My Netflix queue delivered First Daughter, a 2004 comedy/romance starring Katie Holmes. I was surprised to see that Forest Whitaker, Academy Award winning actor who was the butler in the last film I reviewed, directed it. I discovered he also directed one of my favorite movies, Waiting to Exhale! What a talented man. The story for First Daughter was partially attributed to Jerry O’Connell, the child actor of Stand By Me who grew up to be a handsome man in such films as Jerry Maguire. It’s great how these actors are able to follow their creativity where it leads them.
Samantha MacKenzie (Katie Holmes) is the daughter of President MacKenzie (Michael Keaton) who is seeking a reelection. She has already lived in the White House for four years, and is now of college age. Longing to break out and see the world on her own, she is less than thrilled with the prospects of going away to school with Secret Service men trailing her at every turn.
She does, however, leave her famous parents in DC and travel to California to be a college girl. Samantha finds that anonymity is nonexistent and that living with her first roommate, Mia Thompson (Amerie) is a challenge. She tries to fit in with college life, and falls for James Lansome (Marc Blucas), a handsome student she meets in her dorm.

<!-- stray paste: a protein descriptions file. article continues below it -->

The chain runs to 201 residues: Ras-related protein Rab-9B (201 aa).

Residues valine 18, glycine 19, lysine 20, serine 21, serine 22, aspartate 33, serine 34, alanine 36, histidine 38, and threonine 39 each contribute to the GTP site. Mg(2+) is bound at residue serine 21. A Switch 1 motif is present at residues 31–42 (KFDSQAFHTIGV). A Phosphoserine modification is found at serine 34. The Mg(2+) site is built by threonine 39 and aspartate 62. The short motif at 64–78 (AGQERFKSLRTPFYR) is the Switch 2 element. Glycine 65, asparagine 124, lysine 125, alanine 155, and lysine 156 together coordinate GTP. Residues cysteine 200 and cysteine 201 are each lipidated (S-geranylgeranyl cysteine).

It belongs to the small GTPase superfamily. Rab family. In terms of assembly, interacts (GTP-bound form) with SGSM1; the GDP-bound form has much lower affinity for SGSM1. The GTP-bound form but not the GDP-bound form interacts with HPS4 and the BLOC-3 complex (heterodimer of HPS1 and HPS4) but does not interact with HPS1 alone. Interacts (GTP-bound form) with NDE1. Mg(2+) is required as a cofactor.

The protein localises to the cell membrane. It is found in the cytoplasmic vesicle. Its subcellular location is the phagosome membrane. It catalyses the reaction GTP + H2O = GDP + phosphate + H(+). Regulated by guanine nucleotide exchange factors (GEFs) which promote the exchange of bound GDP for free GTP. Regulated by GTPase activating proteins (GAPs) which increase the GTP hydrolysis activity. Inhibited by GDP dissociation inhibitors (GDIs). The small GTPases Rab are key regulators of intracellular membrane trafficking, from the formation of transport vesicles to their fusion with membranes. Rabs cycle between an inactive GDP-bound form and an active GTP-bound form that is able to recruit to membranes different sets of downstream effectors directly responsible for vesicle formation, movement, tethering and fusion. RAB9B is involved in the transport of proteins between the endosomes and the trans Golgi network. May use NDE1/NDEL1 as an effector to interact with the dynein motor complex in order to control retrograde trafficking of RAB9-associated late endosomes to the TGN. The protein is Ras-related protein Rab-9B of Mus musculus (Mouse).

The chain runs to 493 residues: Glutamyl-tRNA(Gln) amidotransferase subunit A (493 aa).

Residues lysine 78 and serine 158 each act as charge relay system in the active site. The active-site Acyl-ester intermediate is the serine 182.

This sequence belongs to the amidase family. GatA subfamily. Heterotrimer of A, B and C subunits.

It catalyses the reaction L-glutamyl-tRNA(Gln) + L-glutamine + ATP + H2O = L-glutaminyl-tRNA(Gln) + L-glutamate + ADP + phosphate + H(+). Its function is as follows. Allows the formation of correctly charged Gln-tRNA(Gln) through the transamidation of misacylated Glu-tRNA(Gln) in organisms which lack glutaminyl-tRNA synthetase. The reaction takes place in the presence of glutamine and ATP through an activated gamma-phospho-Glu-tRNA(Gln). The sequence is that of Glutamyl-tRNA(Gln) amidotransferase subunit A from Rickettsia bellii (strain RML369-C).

The witty dialogue between Samantha and James is really quite entertaining. The story sets them up with a natural affinity for one another, and the chemistry between them is really great. Other than that, the story is somewhat predictable, Samantha taking risks with her behavior that the media pounces upon in order to cast aspersions at her father seeking a second term. I had not seen Katie Holmes in any movies that I could recall. I was actually impressed by her acting.
It was a cute little film, entertaining, funny, romantic, and I admired the set dressing. There were several times where the beauty of the shot impressed me, like when Samantha appeared in a purple gown and the flowers she was standing next to had light purple blooms. I notice these things; the colors they used in her wardrobe, and how the set complemented her costumes. While the settings should be subtle and not detract from the story, there is a balance to be had where the set dressing enhances the story and the character in it.
The film is rated PG for language, sexual situations and alcohol-related material. I can see why teenage girls might really like this film. It is kind of a princess story, as Samantha, as the first daughter, has to go to elegant functions dolled up in gowns with her hair piled on her head in elegance and grace. Young girls might truly identify with her character, wanting both the privilege and benefits of the family she’s been born into, as well as understanding her desperate quest for freedom, wishing the same would come from their own family.